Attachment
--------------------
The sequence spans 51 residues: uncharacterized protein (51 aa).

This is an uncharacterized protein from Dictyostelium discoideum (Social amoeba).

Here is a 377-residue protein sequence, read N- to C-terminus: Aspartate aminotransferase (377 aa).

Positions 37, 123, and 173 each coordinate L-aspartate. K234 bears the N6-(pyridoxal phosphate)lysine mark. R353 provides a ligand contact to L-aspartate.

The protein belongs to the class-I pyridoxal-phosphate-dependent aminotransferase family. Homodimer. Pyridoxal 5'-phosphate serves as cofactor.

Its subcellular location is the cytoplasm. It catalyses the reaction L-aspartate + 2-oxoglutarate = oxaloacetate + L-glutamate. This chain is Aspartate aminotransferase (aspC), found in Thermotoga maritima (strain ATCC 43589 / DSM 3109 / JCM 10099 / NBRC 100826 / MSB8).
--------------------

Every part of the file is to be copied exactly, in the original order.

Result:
The sequence spans 51 residues: uncharacterized protein (51 aa).

This is an uncharacterized protein from Dictyostelium discoideum (Social amoeba).

Here is a 377-residue protein sequence, read N- to C-terminus: Aspartate aminotransferase (377 aa).

Positions 37, 123, and 173 each coordinate L-aspartate. K234 bears the N6-(pyridoxal phosphate)lysine mark. R353 provides a ligand contact to L-aspartate.

The protein belongs to the class-I pyridoxal-phosphate-dependent aminotransferase family. Homodimer. Pyridoxal 5'-phosphate serves as cofactor.

Its subcellular location is the cytoplasm. It catalyses the reaction L-aspartate + 2-oxoglutarate = oxaloacetate + L-glutamate. This chain is Aspartate aminotransferase (aspC), found in Thermotoga maritima (strain ATCC 43589 / DSM 3109 / JCM 10099 / NBRC 100826 / MSB8).